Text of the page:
It is common for fluid that results from inflammatory response to build up around the pancreas after a case of acute pancreatitis. These collections of fluid are called ‘pseudocysts’ and cause persistent pain in the pit of the stomach, nausea, vomit, and can present jaundice (yellow coloration of the skin and sclera, the white part of the eye). When these collections of fluid grow or become infected, they can generate increase in pain, fever, and loss of appetite.
Draining of pseudocyst in pancreas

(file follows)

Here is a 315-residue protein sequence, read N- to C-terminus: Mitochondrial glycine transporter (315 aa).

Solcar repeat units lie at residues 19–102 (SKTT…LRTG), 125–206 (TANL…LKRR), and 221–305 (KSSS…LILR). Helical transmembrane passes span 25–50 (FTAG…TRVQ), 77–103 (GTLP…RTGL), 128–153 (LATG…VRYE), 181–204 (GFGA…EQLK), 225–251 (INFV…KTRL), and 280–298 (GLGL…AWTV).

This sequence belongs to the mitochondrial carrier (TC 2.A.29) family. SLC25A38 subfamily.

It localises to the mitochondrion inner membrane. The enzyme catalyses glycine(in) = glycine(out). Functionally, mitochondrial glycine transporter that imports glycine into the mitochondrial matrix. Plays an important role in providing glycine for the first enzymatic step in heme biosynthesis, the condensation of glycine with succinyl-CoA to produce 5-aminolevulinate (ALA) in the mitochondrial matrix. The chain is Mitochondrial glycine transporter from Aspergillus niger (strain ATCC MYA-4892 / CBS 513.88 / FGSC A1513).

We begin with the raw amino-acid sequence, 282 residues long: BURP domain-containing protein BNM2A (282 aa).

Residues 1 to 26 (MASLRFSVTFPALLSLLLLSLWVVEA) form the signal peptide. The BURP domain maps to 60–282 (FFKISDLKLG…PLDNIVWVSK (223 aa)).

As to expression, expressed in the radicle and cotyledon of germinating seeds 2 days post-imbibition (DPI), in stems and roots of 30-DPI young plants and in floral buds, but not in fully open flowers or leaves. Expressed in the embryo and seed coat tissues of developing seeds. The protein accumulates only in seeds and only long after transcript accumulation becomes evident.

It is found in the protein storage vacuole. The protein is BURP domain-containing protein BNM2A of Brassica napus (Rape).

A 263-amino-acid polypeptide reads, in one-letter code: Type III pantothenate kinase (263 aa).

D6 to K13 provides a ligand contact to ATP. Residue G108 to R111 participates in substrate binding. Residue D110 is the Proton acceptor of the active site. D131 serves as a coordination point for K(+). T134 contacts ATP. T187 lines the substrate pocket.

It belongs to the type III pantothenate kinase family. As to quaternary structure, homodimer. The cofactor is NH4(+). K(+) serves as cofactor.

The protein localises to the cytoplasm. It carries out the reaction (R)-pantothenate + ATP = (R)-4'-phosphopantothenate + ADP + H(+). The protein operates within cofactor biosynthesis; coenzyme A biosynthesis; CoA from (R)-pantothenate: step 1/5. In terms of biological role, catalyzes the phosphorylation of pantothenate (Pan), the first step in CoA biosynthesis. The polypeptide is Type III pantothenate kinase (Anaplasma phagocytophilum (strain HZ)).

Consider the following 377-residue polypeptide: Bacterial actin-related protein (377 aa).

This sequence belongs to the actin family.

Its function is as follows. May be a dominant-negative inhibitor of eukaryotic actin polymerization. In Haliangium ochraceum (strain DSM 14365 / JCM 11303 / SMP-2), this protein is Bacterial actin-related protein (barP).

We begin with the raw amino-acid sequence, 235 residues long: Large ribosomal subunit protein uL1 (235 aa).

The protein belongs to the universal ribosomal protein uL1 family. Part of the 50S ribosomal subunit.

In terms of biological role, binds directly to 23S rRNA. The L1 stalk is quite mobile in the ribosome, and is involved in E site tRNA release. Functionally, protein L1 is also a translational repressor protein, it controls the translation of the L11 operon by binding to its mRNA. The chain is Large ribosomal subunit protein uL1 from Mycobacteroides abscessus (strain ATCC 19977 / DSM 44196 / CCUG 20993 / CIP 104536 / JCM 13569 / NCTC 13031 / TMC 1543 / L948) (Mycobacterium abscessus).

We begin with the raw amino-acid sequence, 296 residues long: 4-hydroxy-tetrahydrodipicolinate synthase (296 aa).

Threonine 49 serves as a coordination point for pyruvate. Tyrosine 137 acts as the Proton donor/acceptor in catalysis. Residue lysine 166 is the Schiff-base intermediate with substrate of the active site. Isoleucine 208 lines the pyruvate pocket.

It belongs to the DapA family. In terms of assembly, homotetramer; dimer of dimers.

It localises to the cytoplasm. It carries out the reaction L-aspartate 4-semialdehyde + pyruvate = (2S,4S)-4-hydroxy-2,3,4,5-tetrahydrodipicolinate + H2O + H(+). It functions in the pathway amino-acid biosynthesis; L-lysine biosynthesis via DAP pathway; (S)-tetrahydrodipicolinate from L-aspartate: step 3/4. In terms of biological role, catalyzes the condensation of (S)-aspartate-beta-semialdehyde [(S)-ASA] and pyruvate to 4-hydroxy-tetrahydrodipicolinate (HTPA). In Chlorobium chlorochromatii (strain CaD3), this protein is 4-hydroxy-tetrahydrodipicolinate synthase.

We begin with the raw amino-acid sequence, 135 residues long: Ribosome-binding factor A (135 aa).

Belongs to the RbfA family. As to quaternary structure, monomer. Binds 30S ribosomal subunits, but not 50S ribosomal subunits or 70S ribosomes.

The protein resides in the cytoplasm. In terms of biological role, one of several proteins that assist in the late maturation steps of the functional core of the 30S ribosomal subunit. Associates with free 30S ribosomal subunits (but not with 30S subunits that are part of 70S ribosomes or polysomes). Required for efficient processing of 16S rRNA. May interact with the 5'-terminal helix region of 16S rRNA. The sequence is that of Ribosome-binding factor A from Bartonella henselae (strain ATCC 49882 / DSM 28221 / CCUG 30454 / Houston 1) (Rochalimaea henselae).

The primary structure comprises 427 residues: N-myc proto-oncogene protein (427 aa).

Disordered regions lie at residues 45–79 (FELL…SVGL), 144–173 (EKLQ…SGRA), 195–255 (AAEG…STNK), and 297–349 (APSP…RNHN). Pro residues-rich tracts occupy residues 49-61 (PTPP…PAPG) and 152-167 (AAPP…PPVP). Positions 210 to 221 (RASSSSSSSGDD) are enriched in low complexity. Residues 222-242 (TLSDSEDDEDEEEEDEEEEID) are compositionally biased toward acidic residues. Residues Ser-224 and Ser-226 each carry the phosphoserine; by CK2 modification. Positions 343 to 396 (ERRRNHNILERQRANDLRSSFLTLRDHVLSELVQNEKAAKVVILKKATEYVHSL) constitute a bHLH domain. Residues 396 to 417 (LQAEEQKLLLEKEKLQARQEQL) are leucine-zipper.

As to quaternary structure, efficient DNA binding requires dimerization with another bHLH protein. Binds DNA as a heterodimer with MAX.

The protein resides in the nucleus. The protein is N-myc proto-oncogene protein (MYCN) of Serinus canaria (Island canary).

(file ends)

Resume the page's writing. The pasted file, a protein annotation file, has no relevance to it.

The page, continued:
Depending on the size and location of the pseudocyst, it is possible to entirely drain the build up of fluid through an endoscopic procedure without the need for overly invasive surgery. This procedure is accomplished by cutting a small hole in the part of the stomach or small intestine that is in contact with the pseudocyst. The orifice is enlarged and a plastic tube (prothesis) is inserted to create a connection between the interior of the pseudocyst and the stomach through which the fluid build up will empty. Once this is accomplished, the prothesis is removed and the orifice heals on its own.